Do Migrant Remittances Affect the Consumption and Saving Patterns of Mexican Households?
Isalia Nava-Bolaños, El Colegio de México
Roberto Ham-Chande, El Colegio de la Frontera Norte
Remittances from United States to Mexico are received by significant numbers of households and have grown rapidly. A critical issue in order to determine the impact of migration on the source country is how the remittances are used. Since consumption and saving are a dynamic phenomenon, it is important to analyze the behavior throughout time. This paper analyzes the patterns of household consumption and saving over the life cycle. We focus on the differences in behavior among remittance-receiving households and non-remittance receiving households. We construct pseudo-panels data from the Encuesta Nacional de Ingresos y Gastos de los Hogares (ENIGH) for the period 1994-2008 to examine the dynamic effects. Main empirical findings are that remittance receiving households tend to have lower incomes. We find that younger and older remittance-receiving households have the lowest saving rates.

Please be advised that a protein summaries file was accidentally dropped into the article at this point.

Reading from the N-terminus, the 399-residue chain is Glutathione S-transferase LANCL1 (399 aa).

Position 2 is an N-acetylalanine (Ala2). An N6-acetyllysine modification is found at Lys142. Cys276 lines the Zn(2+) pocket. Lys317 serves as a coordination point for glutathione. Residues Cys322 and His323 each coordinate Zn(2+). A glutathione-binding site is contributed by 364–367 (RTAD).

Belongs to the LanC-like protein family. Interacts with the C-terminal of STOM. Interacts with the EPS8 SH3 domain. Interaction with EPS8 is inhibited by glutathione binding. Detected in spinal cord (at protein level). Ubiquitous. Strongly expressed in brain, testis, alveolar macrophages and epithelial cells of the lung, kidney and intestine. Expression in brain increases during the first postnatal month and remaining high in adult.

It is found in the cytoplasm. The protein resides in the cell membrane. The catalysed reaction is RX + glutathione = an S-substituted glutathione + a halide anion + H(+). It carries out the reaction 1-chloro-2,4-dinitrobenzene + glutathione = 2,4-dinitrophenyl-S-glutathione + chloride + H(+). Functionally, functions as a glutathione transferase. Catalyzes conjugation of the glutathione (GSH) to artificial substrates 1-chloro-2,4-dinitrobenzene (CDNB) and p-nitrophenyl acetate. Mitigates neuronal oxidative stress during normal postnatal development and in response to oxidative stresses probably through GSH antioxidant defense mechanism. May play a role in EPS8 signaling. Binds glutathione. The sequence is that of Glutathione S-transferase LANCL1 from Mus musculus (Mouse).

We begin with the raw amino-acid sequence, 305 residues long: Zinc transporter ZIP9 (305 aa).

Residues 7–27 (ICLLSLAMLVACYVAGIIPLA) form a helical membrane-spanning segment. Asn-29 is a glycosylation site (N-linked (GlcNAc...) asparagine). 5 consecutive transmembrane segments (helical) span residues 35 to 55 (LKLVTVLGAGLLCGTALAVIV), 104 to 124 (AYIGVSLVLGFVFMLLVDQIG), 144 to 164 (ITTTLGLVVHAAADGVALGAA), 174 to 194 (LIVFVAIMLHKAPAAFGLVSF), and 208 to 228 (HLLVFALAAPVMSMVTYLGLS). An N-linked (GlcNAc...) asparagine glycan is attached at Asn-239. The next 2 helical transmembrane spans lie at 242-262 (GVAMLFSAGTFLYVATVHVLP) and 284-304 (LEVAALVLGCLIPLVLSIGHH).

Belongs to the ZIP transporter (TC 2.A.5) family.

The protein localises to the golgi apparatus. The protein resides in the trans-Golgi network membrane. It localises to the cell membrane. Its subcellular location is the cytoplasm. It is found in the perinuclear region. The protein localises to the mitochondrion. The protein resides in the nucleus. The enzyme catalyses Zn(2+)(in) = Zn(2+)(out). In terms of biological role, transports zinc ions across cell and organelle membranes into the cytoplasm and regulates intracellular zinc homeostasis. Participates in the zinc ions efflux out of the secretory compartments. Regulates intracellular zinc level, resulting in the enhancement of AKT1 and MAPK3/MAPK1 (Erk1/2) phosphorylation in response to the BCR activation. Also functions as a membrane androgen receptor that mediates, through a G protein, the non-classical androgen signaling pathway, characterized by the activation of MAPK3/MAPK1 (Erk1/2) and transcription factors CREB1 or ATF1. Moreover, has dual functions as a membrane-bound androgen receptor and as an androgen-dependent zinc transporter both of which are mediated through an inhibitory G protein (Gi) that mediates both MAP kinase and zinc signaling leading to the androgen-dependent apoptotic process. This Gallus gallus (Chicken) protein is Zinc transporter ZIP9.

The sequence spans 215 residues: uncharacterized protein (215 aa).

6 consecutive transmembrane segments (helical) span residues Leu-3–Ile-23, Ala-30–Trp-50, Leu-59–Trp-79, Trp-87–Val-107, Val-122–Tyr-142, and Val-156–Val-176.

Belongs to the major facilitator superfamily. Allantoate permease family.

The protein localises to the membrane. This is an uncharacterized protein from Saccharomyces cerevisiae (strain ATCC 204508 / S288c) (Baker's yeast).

Presented in Poster Session 1